Computing device 100 includes a processor 102, a chipset 104, input/output (I/O) port(s) 106, peripheral devices 108 and memory 110. Memory 110 may include a kernel space 112 and a user space 114. Processor 102 includes one or more execution core(s) 120 a, . . . , 120 p, a plurality of registers 122 and one or more cache memor(ies) 124. Processor 102 may include a memory management unit (MMU) 126 configured to manage memory accesses between processor 102 and memory 110. In some embodiments, processor 102 may be configured as one or more socket(s) 103 a, . . . , 103 m and each socket, e.g., socket 103 a, may include one or more core(s) 120 a, . . . , 120 p, a plurality of registers 122 and one or more cache memor(ies) 124. Each core 120 a, . . . , 120 p may be configured to execute one or more process(es) and/or one or more thread(s). The plurality of registers 122 may include a plurality of general purpose registers, a status register and an instruction pointer. Cache(s) 124 may include one or more cache memories.

Chipset 104 is configured to couple processor 102 to peripheral devices 108 and I/O ports 106. For example, chipset 104 may include a peripheral controller hub (PCH). In another example, chipset 104 may include a sensors hub. Peripheral devices 108 may include, for example, user interface device(s) including a display, a touch-screen display, printer, keypad, keyboard, etc., sensor(s) including accelerometer, global positioning system (GPS), gyroscope, etc., communication logic, wired and/or wireless, storage device(s) including hard disk drives, solid-state drives, removable storage media, etc. I/O ports 106 may be configured to transmit and/or receive commands and/or data according to one or more communications protocols. For example, one or more of the I/O ports 106 may comply and/or be compatible with a universal serial bus (USB) protocol, as described herein. In another example, one or more of the I/O ports 106 may comply or be compatible with a peripheral component interconnect (PCI) protocol (e.g., PCI express (PCIe)), as described herein.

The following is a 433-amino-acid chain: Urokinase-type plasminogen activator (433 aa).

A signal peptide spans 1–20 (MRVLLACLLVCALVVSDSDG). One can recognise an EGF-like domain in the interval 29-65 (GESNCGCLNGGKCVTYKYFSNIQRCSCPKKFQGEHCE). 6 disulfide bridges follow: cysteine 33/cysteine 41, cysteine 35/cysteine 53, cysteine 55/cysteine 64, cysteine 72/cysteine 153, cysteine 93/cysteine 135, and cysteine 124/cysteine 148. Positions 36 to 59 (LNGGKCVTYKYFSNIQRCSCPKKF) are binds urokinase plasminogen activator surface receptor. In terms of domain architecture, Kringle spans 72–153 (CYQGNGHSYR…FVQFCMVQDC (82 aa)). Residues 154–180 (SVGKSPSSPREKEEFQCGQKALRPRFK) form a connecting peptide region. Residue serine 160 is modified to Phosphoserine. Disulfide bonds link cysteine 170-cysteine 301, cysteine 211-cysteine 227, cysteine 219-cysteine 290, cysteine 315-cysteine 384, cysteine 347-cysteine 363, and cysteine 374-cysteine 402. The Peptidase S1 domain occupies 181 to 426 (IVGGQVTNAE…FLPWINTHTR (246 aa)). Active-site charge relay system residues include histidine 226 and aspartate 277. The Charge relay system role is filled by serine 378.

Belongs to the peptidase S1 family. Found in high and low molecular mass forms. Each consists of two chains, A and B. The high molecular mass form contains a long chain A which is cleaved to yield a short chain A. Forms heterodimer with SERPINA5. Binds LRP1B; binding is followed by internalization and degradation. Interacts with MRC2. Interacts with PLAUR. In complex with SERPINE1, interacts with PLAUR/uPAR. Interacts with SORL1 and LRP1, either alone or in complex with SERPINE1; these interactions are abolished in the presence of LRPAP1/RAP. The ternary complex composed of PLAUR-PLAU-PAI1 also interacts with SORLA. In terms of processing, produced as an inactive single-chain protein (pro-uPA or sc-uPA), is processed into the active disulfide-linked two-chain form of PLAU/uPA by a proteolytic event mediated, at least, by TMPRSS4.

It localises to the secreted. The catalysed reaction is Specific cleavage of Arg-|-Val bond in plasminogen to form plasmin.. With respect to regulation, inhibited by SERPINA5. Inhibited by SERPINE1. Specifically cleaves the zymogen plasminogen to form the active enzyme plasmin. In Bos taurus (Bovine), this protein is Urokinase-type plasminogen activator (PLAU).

Memory 110 is configured to store one or more process(es) 130. Process(es) 130 may be stored in the user space 114. Process(es) 130 (i.e., executing application(s)) include a target process 132 and may include one or more other process(es) 131 a, . . . , 131 n. One or more of process(es) 130 may be configured to execute generally in parallel, i.e., as a plurality of processes and/or a plurality of threads. The target process 132 corresponds to one example of an executing application. The target process 132 may be executed as a plurality of threads.

Memory 110 is further configured to store an operating system (OS) 134 and/or a kernel 136. The OS 134 and/or kernel 136 may be stored in the kernel space 112. In some embodiments, the OS 134 may include the kernel 136. Target process 132 may be unable to directly access kernel space 112. In other words, OS 134 and/or kernel 136 may be configured to protect the kernel space 112 and to prevent access by target process 132 and/or other process(es) 131 a, . . . , 131 n.